A blog post by Phil Sheldrake on 28 March
It’s eerily quiet out there – it is like we’re being shouted at. In the absence of the low, ubiquitous rumble of traffic and busy lives the birdsong rises above, almost deafening at times. But always sheer joy. The blackbird melts pure liquid, blue tits fuss and sparrows chatter incessantly, it’s wonderful! It almost felt like the robins and chaffinches in the Cathedral Close were assaulting me as I ran through this morning for my quota exercise. The peregrines’ not evident today.
The huge increase in people tuning in to the peregrine webcam could be easily explained as we are constrained in lockdown. However, is it purely because we’re just not able to go about our daily lives? Or is it because we do actually have an intrinsic need to connect with nature? I have been for many walks in the countryside with friends who have simply not heard the thrush singing until I point it out, or notice the temporal blossom on the thorn, but take it all away and I’m sure they’d miss it. Hopefully, good will come from this Covid crisis, nature’s value will be more widely recognised and greater efforts made to protect and enhance it.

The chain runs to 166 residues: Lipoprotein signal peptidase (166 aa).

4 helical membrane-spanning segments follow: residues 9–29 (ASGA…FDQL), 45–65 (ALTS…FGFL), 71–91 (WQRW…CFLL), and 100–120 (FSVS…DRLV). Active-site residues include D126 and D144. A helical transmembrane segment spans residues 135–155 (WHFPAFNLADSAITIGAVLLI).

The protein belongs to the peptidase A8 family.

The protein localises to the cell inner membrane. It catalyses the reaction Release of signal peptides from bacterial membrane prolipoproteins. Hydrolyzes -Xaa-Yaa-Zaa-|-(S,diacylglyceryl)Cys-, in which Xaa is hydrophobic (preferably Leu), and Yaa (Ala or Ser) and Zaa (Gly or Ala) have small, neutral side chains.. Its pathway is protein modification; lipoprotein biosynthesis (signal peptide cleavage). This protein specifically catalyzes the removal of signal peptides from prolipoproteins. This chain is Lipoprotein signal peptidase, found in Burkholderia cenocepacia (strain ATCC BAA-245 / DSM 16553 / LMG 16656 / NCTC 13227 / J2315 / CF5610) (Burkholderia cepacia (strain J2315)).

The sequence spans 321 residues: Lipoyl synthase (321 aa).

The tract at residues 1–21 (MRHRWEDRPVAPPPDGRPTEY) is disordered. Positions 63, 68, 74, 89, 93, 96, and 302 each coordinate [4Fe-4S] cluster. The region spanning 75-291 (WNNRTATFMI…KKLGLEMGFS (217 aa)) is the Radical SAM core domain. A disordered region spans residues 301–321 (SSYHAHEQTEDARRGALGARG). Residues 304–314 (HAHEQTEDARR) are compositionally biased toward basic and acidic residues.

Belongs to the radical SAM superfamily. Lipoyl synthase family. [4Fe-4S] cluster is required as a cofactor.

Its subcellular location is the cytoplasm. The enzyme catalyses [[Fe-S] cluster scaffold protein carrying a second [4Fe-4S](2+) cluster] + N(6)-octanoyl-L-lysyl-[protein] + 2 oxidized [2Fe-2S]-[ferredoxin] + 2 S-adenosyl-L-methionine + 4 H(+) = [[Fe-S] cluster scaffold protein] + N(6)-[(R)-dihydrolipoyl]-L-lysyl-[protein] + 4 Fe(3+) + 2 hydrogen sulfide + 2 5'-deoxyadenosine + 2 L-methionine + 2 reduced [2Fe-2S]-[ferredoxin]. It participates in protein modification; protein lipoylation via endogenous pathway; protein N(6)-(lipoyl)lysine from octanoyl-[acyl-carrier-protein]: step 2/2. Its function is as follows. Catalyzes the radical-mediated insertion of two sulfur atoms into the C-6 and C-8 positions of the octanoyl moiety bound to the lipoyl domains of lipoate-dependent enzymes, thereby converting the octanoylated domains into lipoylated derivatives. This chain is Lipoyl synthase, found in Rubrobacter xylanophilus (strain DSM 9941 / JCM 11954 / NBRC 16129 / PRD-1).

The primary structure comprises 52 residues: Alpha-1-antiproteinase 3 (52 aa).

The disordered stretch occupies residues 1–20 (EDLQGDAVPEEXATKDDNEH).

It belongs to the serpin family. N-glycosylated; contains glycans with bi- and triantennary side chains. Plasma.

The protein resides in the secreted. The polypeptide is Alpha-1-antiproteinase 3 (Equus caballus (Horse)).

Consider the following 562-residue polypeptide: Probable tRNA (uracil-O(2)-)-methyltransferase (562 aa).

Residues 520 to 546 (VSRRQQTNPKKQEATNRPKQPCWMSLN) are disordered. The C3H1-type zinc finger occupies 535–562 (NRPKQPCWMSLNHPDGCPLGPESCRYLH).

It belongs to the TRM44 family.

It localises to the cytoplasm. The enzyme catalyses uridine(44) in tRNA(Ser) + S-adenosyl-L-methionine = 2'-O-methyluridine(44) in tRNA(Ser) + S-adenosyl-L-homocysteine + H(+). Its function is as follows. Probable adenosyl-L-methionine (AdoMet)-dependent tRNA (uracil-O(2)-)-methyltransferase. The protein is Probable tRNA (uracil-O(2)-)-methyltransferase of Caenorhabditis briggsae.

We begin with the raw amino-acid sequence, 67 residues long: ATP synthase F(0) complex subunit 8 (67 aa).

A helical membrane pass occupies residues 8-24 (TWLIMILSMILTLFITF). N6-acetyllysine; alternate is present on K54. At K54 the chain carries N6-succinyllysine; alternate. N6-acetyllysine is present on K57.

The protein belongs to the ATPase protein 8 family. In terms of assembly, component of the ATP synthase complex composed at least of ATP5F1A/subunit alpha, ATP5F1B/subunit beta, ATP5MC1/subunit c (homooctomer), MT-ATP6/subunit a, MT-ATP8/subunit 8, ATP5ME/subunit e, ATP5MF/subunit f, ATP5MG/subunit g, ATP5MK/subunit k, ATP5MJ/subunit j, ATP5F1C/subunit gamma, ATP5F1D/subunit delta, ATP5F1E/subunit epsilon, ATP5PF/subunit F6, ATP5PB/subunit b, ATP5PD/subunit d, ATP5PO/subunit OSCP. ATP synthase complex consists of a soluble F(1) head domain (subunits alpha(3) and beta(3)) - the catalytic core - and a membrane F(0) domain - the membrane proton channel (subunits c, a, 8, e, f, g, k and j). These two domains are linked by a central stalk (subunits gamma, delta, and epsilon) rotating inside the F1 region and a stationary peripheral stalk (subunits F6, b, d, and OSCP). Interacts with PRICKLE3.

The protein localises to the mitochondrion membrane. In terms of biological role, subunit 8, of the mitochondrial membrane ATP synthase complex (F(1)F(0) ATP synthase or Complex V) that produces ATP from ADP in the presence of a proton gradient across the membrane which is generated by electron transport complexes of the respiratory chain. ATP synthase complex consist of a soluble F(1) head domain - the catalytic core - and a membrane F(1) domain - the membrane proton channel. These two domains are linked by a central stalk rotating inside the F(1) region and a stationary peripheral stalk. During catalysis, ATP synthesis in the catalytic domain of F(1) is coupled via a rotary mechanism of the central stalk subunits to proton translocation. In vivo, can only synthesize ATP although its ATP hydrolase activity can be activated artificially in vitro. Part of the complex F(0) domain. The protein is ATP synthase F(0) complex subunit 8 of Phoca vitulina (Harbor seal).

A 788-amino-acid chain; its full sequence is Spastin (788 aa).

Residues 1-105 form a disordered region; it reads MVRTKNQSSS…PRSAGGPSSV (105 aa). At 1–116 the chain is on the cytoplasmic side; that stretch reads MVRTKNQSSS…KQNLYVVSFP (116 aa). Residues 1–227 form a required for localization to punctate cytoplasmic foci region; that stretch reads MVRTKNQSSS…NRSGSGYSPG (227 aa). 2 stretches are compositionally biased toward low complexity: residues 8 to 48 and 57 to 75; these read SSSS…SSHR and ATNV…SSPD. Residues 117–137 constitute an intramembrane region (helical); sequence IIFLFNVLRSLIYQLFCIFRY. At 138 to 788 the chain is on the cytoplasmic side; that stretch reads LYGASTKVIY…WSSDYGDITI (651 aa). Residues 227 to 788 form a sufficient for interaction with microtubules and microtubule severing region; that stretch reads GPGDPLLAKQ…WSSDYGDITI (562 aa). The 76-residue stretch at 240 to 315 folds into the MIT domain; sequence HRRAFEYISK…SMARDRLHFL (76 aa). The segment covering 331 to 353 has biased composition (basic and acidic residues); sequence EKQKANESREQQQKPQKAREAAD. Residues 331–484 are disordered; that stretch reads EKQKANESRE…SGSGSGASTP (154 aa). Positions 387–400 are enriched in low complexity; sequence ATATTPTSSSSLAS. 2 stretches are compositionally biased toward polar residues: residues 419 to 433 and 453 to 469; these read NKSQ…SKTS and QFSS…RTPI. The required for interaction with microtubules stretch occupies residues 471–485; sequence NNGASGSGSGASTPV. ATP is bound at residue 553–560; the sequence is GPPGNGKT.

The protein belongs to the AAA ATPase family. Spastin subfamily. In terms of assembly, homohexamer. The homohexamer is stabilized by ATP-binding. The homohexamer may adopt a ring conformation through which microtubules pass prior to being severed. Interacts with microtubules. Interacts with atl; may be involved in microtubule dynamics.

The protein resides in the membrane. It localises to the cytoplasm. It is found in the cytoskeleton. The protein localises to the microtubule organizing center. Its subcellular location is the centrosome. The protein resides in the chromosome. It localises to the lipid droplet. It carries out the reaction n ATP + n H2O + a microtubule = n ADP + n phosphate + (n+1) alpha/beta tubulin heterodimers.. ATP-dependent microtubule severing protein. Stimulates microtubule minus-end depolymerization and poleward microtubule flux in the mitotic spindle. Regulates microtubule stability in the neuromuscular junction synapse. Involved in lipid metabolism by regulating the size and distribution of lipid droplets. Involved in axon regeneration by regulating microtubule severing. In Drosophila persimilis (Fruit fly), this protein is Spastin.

We have a third egg! Two and a half days after the second. Reassuring normality from our peregrines in our un-normal world. Will there be a fourth? For the clutch to remain at three would not be uncommon, but four would be normal….and two and a half days after the third would be normal. Sunday evening then?
Phil Sheldrake is the Cathedral’s Nature Conservation Adviser. He describes himself as a social conservationist, focused on bringing people and the natural world closer together. Phil began life as a teacher, but 25 years ago a lifelong love of wildlife signaled a career change and he swapped the classroom for the great outdoors. Starting his RSPB career as a reserves warden in Wales, he went on to manage the Wessex Stone-curlew Recovery Project and most recently covered Wiltshire & Gloucestershire d as Conservation Officer. He is a founder member of the (Eurasian) Curlew Forum, a national network for curlew conservation groups across England. Phil first approached the Cathedral in 2011 with the idea to provide a nest box for the peregrines he had seen roosting on the Tower over winter. In 2014 his efforts were rewarded with peregrines returning to nest successfully after an absence of 61 years. Since then Phil has continued to support the Cathedral in development of the peregrine project including the provision of the webcam to give us a window into the life of this charismatic bird. Phil works closely with another peregrine expert, Granville Pictor of the Wiltshire Ornithological Society and Cathedral Clerk of Works, Gary Price. He also co-ordinates the peregrine ringing, with the help of naturalist Ed Drewitt of the British Trust for Ornithology.